On Being Mindful in the Workplace

By Alvin

We live and interact with people on a daily basis. At work or at school, we often have to collaborate with others, be it working with a partner or in teams. As a result, clashes in viewpoints or working styles may arise. 

Once, I was shocked to realize that I had become very competitive – in the midst of a clash in opinions – even when there was not a need to. This happened when I was working on a project with my colleague. We had to brainstorm ideas and organize some activities for a company event. However, my colleague rejected each and every of my ideas which made me really fed up. This ignited the competitive streak in me, I was bent on suggesting better ideas to prove that I am superior to him and his concepts and thinking were not as logical as mine. I became more and more insistent that he should follow my ideas. 

The more competitive I was, the more self-focused I became. And this led to a neglect of my other administrative duties and responsibilities. Furthermore, being irritated by the whole episode, I even complained about the matter to my friend. At the end of the day, not only did I not feel better about myself and the situation, the project did not end well. The outcome was a working relationship turned sour. 

One day on my way to work, as I was listening to Jen Chen Buddhism Dharma Teacher, Reverend Chen Ming-An’s talk from a CD, something he said struck me: 

As Buddhist disciples, while we have good intentions in wanting to contribute and help out at the Buddhist Centre, sometimes these good thoughts turn into frustrations when we do not get to see our expected results from our contributions or when the outcomes do not match our expectations.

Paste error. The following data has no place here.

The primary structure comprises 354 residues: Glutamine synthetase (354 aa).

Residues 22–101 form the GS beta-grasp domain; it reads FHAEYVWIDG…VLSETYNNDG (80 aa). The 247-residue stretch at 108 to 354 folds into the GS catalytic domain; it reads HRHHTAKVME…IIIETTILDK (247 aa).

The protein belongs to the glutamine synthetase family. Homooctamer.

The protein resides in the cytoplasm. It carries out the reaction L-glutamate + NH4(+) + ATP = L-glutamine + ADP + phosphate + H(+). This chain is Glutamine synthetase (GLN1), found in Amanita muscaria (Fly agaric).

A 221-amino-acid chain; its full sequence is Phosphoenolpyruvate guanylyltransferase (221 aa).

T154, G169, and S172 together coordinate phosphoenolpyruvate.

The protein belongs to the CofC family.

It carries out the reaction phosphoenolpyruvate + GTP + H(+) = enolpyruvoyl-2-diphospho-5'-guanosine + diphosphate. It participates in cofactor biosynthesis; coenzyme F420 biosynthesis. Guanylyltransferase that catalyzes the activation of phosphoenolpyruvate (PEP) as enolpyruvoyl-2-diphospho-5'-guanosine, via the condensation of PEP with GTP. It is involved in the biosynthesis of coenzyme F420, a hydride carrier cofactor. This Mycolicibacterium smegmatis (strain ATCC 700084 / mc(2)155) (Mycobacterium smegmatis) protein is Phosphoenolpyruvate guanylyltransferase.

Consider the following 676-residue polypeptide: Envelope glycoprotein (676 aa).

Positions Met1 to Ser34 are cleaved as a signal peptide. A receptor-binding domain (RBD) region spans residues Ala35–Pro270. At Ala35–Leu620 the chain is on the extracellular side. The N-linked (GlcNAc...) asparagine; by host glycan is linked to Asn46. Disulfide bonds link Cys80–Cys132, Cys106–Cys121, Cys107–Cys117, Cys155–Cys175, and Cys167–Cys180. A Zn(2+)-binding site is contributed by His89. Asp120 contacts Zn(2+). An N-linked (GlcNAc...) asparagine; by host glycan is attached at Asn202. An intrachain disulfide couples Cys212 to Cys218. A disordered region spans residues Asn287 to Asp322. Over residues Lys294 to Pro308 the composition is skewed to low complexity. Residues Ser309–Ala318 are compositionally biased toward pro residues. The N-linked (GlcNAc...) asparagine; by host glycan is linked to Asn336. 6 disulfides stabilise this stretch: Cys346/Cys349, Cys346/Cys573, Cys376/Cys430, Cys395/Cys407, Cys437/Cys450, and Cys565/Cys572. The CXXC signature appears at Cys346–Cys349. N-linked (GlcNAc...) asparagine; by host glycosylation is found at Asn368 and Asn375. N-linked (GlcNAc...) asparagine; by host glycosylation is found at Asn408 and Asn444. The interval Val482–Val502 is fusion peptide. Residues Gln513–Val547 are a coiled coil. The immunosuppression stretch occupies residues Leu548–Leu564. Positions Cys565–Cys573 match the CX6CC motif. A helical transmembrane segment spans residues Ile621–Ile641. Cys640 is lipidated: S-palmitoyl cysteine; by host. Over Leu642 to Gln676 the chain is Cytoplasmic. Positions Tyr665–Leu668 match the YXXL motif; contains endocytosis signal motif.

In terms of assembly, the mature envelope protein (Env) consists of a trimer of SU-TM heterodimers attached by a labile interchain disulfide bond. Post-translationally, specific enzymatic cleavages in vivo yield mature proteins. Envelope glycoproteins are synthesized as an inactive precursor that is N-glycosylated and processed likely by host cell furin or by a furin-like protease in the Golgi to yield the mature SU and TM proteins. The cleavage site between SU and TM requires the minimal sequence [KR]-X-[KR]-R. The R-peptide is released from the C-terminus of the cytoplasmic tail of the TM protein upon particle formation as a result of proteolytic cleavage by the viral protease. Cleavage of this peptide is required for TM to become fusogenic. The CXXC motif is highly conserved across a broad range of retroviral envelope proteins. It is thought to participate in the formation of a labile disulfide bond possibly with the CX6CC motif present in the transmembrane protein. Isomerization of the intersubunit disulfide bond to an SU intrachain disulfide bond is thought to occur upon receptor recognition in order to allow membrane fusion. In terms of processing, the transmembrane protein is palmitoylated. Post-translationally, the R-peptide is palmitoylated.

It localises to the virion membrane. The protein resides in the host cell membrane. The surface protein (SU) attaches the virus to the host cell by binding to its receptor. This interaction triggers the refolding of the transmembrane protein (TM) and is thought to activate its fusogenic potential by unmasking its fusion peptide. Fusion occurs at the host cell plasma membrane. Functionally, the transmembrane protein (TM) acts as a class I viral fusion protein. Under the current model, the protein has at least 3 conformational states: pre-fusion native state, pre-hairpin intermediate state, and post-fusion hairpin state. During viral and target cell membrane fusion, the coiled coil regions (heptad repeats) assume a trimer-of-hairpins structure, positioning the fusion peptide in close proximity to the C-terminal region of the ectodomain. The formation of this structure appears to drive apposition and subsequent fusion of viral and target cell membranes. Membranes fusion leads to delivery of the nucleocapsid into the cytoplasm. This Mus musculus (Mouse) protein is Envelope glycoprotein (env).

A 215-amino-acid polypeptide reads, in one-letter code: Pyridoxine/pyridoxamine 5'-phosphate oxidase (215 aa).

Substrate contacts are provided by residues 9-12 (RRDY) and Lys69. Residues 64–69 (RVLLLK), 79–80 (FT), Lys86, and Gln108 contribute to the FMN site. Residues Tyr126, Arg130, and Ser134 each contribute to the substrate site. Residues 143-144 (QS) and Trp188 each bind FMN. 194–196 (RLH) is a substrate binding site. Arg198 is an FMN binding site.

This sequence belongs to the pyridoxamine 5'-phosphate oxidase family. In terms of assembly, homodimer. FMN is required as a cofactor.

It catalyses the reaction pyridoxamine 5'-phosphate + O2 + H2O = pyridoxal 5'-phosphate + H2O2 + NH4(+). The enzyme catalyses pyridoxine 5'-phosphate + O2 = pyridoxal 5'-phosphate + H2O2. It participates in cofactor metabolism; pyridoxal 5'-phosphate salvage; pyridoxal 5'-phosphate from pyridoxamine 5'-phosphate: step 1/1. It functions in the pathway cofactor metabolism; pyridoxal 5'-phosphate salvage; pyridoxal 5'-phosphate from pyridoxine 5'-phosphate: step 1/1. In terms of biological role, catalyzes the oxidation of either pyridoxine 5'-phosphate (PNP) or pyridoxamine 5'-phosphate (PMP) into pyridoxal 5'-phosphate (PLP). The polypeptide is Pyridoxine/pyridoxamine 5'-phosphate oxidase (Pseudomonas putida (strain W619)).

For example, not getting any acknowledgement or recognition after we felt that we were a big help to others or others disagreeing with our comments which we deemed as valuable advice. 

His sharing gave me a wake up call! When I first started working in my company, my goals were to learn as much as I can, to have a positive attitude towards work and my colleagues. Yet when I felt that I was not getting any recognition from my colleagues, I became increasingly competitive and unknowingly, my actions at work manifested in a different direction from my original goals. 

Reflecting on that incident, I was too caught up in my own thinking and ideas. I lost my self-awareness, felt trapped to my thoughts and habits, and turned into an ultra competitive person. And yet, at that moment, I had thought that it was the right thing to do! 

From this experience, I realised that it is very important to be aware of our own thoughts. As a very apt phrase from Reverend Chen’s book shares: 

We always measure others’ attitudes or how others treat us, but we never see ourselves as clearly.”

When we lose our inner compass, we might think that we are on the right track – even when we are not. Given, we should be more mindful, and never underestimate even the smallest inner thought!